"Having that source of revenue would help take the burden off local property taxpayers. So I understand why Supervisor Arden feels that it is only fair that North Castle be given the same opportunity as other communities," added Buchwald.
 
Latimer looks forward to working with Assemblyman David Buchwald to move the bill through both houses.  

A Request for Hotel Tax to Go toward North Castle Infrastructure

November 30, 2012
Newly elected State Senator George Latimer and State Assemblyman David Buckwald wrote a letter to Supervisor Howard Arden seeking recommendations on issues involving North Castle that he wants them to address this year. Arden responded with a few thoughts: one was a request for them to sponsor a North Castle hotel-occupancy tax recommendation for legislation in Albany; a hotel tax cannot be passed on the local level.

"Hotel room taxes are already being levied in many Westchester municipalities and across the country," says Arden. Approximately ten Westchester municipalities have requested to join the cities and towns of Rye Brook, White Plains, New Rochelle and Sleepy Hollow, which already charge hotel taxes, according to an article that appeared on lohud.com in June, 2012; these municipalities include North Castle, Mamaroneck, Port Chester, Tarrytown, Irvington, Ardsley, Elmsford, Dobbs Ferry, Hastings on Hudson and Sleepy Hollow. The consortium of the 10 municipalities wanted the state legislature to grant permission for a three-percent tax on hotel stays.

Two years ago, Mayor Joan Feinstein of the Village of Rye Brook said she was "delighted that our legislators, Senator Suzi Oppenheimer and Assemblyman George Latimer, successfully advocated for passage of this legislation, and recognized the need of municipalities, such as Rye Brook, to have alternate sources of non-property revenue to maintain essential services and programs.” Feinstein’s statement appeared in New York State Senator Suzi Oppenheimer's website. Feinstein added, "I applaud their efforts and understand the importance of Rye Brook being the first village in New York State to be given the authority to levy such a tax."

In 2009, the cities of New Rochelle, White Plains and Rye were authorized to impose a hotel occupancy tax. It was passed by the senate and signed into law by Governor Paterson. At that time, Bob Romano, a candidate for the North Castle Town Board, said, "I believe North Castle needs to request the authority to impose this tax. In keeping with my goal to ease our property-tax burden, new and alternative revenue sources that have minimal or no negative impact on our homeowners should be addressed promptly, and would be a win-win for our residents."

Westchester County hotels already charge a hotel room occupancy tax that is three percent for each occupied hotel room. The total revenue from the hotel county tax is allocated as follows: 85 percent goes to the needs of the homeless and 15 percent for the purposes of tourism. In addition to the hotel tax, Westchester County hotel visitors must also pay a sales tax.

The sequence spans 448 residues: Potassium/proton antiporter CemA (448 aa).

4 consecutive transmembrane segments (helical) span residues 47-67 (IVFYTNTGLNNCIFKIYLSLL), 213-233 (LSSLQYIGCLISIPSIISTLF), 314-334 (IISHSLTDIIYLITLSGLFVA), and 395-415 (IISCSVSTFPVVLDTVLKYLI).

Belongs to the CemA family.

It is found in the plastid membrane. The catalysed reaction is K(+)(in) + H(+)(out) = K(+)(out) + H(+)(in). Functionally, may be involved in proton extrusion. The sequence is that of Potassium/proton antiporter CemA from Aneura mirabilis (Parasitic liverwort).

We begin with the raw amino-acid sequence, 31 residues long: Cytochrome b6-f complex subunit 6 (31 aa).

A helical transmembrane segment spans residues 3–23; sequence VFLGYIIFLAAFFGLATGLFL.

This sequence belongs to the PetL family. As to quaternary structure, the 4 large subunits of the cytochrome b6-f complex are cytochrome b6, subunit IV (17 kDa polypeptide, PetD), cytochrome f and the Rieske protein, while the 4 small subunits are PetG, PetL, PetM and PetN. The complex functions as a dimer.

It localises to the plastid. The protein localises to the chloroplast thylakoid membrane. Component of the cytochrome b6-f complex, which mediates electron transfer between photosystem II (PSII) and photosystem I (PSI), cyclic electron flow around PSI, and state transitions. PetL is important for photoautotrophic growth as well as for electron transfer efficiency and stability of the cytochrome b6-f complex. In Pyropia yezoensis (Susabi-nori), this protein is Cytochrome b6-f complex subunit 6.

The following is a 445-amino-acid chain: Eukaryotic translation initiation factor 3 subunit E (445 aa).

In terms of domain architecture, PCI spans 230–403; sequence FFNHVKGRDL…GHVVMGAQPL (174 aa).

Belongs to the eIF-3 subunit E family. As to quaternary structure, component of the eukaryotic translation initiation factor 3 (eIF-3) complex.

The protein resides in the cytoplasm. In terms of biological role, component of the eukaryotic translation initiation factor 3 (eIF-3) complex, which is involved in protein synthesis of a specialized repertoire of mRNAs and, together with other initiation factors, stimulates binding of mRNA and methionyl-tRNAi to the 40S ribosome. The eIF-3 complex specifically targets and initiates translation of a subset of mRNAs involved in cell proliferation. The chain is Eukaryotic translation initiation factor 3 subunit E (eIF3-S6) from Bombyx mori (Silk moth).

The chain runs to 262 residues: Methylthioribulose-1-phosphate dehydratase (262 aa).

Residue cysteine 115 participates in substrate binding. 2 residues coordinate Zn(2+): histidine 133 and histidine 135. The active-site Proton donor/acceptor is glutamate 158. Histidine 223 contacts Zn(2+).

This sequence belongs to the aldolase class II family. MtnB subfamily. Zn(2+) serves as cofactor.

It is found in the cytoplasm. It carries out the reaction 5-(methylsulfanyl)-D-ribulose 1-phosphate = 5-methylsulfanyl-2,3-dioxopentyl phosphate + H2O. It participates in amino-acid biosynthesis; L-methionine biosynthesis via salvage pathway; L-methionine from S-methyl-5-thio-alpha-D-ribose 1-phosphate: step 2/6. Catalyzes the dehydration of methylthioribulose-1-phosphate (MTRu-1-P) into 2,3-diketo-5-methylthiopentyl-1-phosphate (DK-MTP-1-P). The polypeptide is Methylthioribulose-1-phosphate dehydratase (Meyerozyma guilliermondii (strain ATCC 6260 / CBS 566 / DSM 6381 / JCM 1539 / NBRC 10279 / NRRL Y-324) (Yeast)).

The hurdle that Westchester County had to jump through in 1987 occurred when they sent a request to legislation in Albany without details on where the extra taxes would be spent. Arden says of North Castle, "The hotel room taxes are not considered onerous by payers and we intend to earmark this revenue for infrastructure improvements to roads, bridges...."

North Castle currently has one hotel under consideration, with a few possibilities to be added down the road. La Quinta Inn & Suites is located on Business Park Drive in Armonk. The hotel, which features 140 rooms on two floors, has rates that range from $69 to $110 per night. Arden said, "It is estimated that a simple $3.00 per night room tax (for La Quinta) could currently generate as much $125,000 per year." A flat $3 per room, per night, would be more than the 3% tax that was requested by the 10 municipalities, including North Castle, in legislation this past summer.”

There have been two public discussions on building more hotels in Armonk. In 2009, IBM mentioned a plan for a 300-room hotel on its world headquarters campus in Armonk, but the subject has not been discussed publicly since that time. During a recent North Castle Town Board work session, developer Michael Fareri said he was involved in discussions with the Marriott Hotel to occupy his empty office building in Business Park Drive, directly across from La Quinta; he also said he was involved in discussions with Trader Joes.

In the past, the objection to the hotel tax from Westchester hotel owners has been that competition is tough; the hotel industry’s business has been off since the 2008 recession, and any increase passed on to their clients may, in turn, hurt their business.